Effects of Biofertilizer and Amino Acids on Nitrogen Availability and the Microbial Community in Agricultural Soils

Carlena Magley Crawford, Purdue University


Rhizosphere microorganisms are able to change soil properties in various ways, including available nitrogen, pH, and organic carbon contents. Certain microorganisms in the soil are known to fix nitrogen and many microbes can also process amino acids to yield usable nitrogen sources for plants. Biofertilizers are microbial broths applied to soil which contain microorganisms with many useful attributes, such as the ones mentioned above, to aid in plant health and growth. This study examined the effect of a biofertilizer (Environoc 401) and an amino acid fertilizer (Micronized N) both in conjunction and alone against untreated controls on greenhouse-grown tomato plants and soil health. Plant fresh weight, chlorophyll a content, and percent nitrogen was measured, as well as the soil pH and soil nitrogen content. Furthermore, the abundance of Bacillus amyloliquefaciens and Pseudomonas taiwanensis in the soil were quantified temporally throughout the duration of the 12-week experiment using quantitative PCR and the activity of the soil microbial community on common carbon substrates was measured using Ecoplates. No significant differences were found among treatment groups concerning plant health except that treated plants yielded less percent nitrogen in leaf tissue than untreated controls. Many differences were also found among treatment groups when analyzing carbon substrates used by soil microbes, including L-arginine, L-asparagine, tween 40, L-serine, α-D-lactose, D,L-a-glycerol phosphate, and putrescine (p < 0.01). Overall the abundance of B. amyloliquefaciens was generally constant throughout the study with the most significant increase over controls at 12 weeks. Alternatively, P. taiwanensis concentrations mostly increased over the course of the experiment and only increased in treated samples over controls in the first 24 hrs. This study is the first to compare changes in plant health and the soil microbial community following the use of a biofertilizer and amino acid fertilizer in a controlled greenhouse setting. Future studies will examine ways to improve overall plant and soil health using different combinations of treatments on a variety of plants.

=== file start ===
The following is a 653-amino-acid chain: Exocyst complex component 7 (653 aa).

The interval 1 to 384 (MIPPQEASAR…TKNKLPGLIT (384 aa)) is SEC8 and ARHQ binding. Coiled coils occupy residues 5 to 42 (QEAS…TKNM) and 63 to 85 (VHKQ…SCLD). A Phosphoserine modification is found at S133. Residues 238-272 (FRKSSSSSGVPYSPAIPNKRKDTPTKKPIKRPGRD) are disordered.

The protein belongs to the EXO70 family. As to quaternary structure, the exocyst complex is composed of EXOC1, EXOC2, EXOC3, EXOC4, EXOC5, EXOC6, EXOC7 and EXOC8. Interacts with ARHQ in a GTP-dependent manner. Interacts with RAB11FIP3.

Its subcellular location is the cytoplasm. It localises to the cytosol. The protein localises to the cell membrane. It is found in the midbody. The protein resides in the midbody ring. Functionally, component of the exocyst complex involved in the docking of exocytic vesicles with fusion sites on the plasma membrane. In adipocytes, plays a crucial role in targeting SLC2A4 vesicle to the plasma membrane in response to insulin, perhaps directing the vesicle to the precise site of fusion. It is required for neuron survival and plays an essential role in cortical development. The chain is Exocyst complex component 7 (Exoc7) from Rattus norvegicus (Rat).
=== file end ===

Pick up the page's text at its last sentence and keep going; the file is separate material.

Soule, Purdue University.

Subject Area

Microbiology|Soil sciences

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